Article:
Tag Archives: cedar shakes

Thru Screws Backing Out of Steel Roofing

My maternal great-grandparents purchased a cabin on Newman Lake, Washington from its original owner/builder in 1937. Nine years later, it was sold by them to their son and his wife – my grandparents Boyd and Jerene McDowell. A little over thirty years ago, I inherited this cabin from them. Having grown up spending most of my summers there, I envisioned turning this cabin into a year-around home.

This cabin’s original hand split cedar shake roofing (on a 7/12 slope over 1x skip sheeting) had been replaced once, by my father – and we enjoyed using these original shingles as fire starter for many years. This second roof was then again replaced with Cocoa Brown polyester painted thru-screwed steel. Polyester paint, while certainly a step up from bare galvanized, did not maintain its original luster for long (for extended reading on Polyester paint: https://www.hansenpolebuildings.com/2014/05/polyester-paint/).

As my vision involved significant remodel work, we opted to change roofing to a SMP paint (https://www.hansenpolebuildings.com/2014/05/smp/) with an actual fade and chalk warranty. Through a series of events, our remodel schedule had to be moved forward from its originally intended Spring start, to doing work in Winter. Again (keep in mind), in Northeast Washington. Of course, as luck would have it, reroofing coincided with bitter cold and snow showers – resulting in speed of installation becoming of utmost importance. While I did much work myself, I had an assist from a casual labor wrangler appropriately known as “Big Kevin” who would round up day labor as needed. This reroof required some of these extra bodies.

Fast forwarding a few years, I found some steel roof thru-screws were “backing out”. Upon careful examination, I found out why – in a hurry to get roofing installed, Big Kevin’s casual help had decided it would be quicker to pound screws in with a hammer (as could be evidenced by damage to screw heads)!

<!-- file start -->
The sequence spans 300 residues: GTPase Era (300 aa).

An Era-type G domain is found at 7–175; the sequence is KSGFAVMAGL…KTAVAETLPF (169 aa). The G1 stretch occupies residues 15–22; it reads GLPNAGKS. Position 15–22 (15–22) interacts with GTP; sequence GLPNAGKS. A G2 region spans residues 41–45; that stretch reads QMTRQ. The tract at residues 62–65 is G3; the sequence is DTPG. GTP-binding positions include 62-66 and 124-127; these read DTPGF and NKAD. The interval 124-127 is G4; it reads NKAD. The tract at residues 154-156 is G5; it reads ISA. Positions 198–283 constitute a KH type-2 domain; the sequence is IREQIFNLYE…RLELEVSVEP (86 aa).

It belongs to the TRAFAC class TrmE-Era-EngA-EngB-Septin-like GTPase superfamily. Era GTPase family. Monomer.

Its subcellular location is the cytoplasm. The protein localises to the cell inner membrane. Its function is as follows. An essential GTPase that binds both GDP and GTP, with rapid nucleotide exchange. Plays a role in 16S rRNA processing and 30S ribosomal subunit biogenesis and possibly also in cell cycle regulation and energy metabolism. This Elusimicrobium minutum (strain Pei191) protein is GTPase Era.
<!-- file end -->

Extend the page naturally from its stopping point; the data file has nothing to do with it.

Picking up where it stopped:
When screws are either over driven (or beat in by hammer), it damages wood fibers reducing or virtually eliminating their holding power.  There was a solution – replacing these #9 diameter screws with larger #14 screws. These larger diameter screws, installed properly, were then able to get a firm bite into undamaged wood.

Using an actual screw gun (rather than a drill motor) with a clutch prevents most instances of over driving screws. Should a screw inadvertently be over driven, there is a quick field fix. All it takes is a short 2×4 and a table saw. Cutting with grain of wood, make a series of cuts in both directions to leave 1/8” squares remaining when looking at the 2×4 end. Turning to cut cross grain, chop these off in one-inch increments. This results in what appears to now be headless match sticks (albeit from much stronger lumber). Remove any offending screws and carefully drive a 1/8” square by an inch ‘plug’ into the screw hole in the underlying purlin. A screw can then be replaced into a plug filled hole, where it will happily remain in place. 

Polymer Roofing Tiles